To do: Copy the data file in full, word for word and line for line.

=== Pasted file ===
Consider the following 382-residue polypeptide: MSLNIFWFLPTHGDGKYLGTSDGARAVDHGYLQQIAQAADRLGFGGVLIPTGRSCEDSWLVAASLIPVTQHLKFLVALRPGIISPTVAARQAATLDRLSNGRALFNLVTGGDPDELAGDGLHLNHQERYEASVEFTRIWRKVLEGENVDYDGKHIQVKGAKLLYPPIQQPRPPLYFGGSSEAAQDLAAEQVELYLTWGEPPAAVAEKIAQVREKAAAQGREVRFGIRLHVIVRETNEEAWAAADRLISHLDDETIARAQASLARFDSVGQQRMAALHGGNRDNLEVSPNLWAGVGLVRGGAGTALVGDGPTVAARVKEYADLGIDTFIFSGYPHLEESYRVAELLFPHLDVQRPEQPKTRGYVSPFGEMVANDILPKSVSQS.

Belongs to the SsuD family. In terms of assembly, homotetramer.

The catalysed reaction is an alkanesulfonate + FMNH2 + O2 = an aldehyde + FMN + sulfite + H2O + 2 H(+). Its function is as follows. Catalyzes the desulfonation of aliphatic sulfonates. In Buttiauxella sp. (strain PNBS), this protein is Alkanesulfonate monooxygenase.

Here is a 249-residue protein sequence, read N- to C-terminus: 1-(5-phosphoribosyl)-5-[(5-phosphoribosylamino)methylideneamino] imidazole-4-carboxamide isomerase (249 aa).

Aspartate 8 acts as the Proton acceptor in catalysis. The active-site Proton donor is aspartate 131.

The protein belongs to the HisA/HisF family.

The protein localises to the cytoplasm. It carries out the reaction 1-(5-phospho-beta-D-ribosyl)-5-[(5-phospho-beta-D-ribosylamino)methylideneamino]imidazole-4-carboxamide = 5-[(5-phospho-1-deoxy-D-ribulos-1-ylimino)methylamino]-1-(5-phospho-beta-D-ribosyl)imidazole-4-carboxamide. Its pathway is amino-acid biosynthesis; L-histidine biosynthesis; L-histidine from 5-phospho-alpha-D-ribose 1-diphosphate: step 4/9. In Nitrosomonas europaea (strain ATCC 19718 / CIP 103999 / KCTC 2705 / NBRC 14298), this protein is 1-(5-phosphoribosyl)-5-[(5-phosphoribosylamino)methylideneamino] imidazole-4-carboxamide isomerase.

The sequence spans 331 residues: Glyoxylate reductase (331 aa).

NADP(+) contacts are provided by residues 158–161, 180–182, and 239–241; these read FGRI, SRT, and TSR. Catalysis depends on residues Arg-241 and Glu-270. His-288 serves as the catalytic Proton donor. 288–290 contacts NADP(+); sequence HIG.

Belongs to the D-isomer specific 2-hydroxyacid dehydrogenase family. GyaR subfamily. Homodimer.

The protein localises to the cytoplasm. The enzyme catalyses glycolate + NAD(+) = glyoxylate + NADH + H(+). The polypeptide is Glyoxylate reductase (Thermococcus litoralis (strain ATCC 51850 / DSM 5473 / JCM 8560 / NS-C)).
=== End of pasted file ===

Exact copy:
Consider the following 382-residue polypeptide: MSLNIFWFLPTHGDGKYLGTSDGARAVDHGYLQQIAQAADRLGFGGVLIPTGRSCEDSWLVAASLIPVTQHLKFLVALRPGIISPTVAARQAATLDRLSNGRALFNLVTGGDPDELAGDGLHLNHQERYEASVEFTRIWRKVLEGENVDYDGKHIQVKGAKLLYPPIQQPRPPLYFGGSSEAAQDLAAEQVELYLTWGEPPAAVAEKIAQVREKAAAQGREVRFGIRLHVIVRETNEEAWAAADRLISHLDDETIARAQASLARFDSVGQQRMAALHGGNRDNLEVSPNLWAGVGLVRGGAGTALVGDGPTVAARVKEYADLGIDTFIFSGYPHLEESYRVAELLFPHLDVQRPEQPKTRGYVSPFGEMVANDILPKSVSQS.

Belongs to the SsuD family. In terms of assembly, homotetramer.

The catalysed reaction is an alkanesulfonate + FMNH2 + O2 = an aldehyde + FMN + sulfite + H2O + 2 H(+). Its function is as follows. Catalyzes the desulfonation of aliphatic sulfonates. In Buttiauxella sp. (strain PNBS), this protein is Alkanesulfonate monooxygenase.

Here is a 249-residue protein sequence, read N- to C-terminus: 1-(5-phosphoribosyl)-5-[(5-phosphoribosylamino)methylideneamino] imidazole-4-carboxamide isomerase (249 aa).

Aspartate 8 acts as the Proton acceptor in catalysis. The active-site Proton donor is aspartate 131.

The protein belongs to the HisA/HisF family.

The protein localises to the cytoplasm. It carries out the reaction 1-(5-phospho-beta-D-ribosyl)-5-[(5-phospho-beta-D-ribosylamino)methylideneamino]imidazole-4-carboxamide = 5-[(5-phospho-1-deoxy-D-ribulos-1-ylimino)methylamino]-1-(5-phospho-beta-D-ribosyl)imidazole-4-carboxamide. Its pathway is amino-acid biosynthesis; L-histidine biosynthesis; L-histidine from 5-phospho-alpha-D-ribose 1-diphosphate: step 4/9. In Nitrosomonas europaea (strain ATCC 19718 / CIP 103999 / KCTC 2705 / NBRC 14298), this protein is 1-(5-phosphoribosyl)-5-[(5-phosphoribosylamino)methylideneamino] imidazole-4-carboxamide isomerase.

The sequence spans 331 residues: Glyoxylate reductase (331 aa).

NADP(+) contacts are provided by residues 158–161, 180–182, and 239–241; these read FGRI, SRT, and TSR. Catalysis depends on residues Arg-241 and Glu-270. His-288 serves as the catalytic Proton donor. 288–290 contacts NADP(+); sequence HIG.

Belongs to the D-isomer specific 2-hydroxyacid dehydrogenase family. GyaR subfamily. Homodimer.

The protein localises to the cytoplasm. The enzyme catalyses glycolate + NAD(+) = glyoxylate + NADH + H(+). The polypeptide is Glyoxylate reductase (Thermococcus litoralis (strain ATCC 51850 / DSM 5473 / JCM 8560 / NS-C)).